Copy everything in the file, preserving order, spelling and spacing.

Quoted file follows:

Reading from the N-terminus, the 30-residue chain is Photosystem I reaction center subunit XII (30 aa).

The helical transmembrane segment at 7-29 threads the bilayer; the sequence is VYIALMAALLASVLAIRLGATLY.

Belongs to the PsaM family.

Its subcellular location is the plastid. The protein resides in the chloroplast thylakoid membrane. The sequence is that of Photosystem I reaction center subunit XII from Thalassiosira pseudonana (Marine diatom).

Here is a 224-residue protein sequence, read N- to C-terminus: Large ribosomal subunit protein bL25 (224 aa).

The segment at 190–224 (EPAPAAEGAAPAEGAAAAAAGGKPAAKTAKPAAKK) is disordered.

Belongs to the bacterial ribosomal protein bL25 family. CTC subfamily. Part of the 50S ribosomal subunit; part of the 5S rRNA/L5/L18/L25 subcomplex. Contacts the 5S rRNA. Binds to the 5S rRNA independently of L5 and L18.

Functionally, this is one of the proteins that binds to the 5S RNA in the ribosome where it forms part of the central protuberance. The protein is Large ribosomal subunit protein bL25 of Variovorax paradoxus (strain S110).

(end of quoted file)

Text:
Reading from the N-terminus, the 30-residue chain is Photosystem I reaction center subunit XII (30 aa).

The helical transmembrane segment at 7-29 threads the bilayer; the sequence is VYIALMAALLASVLAIRLGATLY.

Belongs to the PsaM family.

Its subcellular location is the plastid. The protein resides in the chloroplast thylakoid membrane. The sequence is that of Photosystem I reaction center subunit XII from Thalassiosira pseudonana (Marine diatom).

Here is a 224-residue protein sequence, read N- to C-terminus: Large ribosomal subunit protein bL25 (224 aa).

The segment at 190–224 (EPAPAAEGAAPAEGAAAAAAGGKPAAKTAKPAAKK) is disordered.

Belongs to the bacterial ribosomal protein bL25 family. CTC subfamily. Part of the 50S ribosomal subunit; part of the 5S rRNA/L5/L18/L25 subcomplex. Contacts the 5S rRNA. Binds to the 5S rRNA independently of L5 and L18.

Functionally, this is one of the proteins that binds to the 5S RNA in the ribosome where it forms part of the central protuberance. The protein is Large ribosomal subunit protein bL25 of Variovorax paradoxus (strain S110).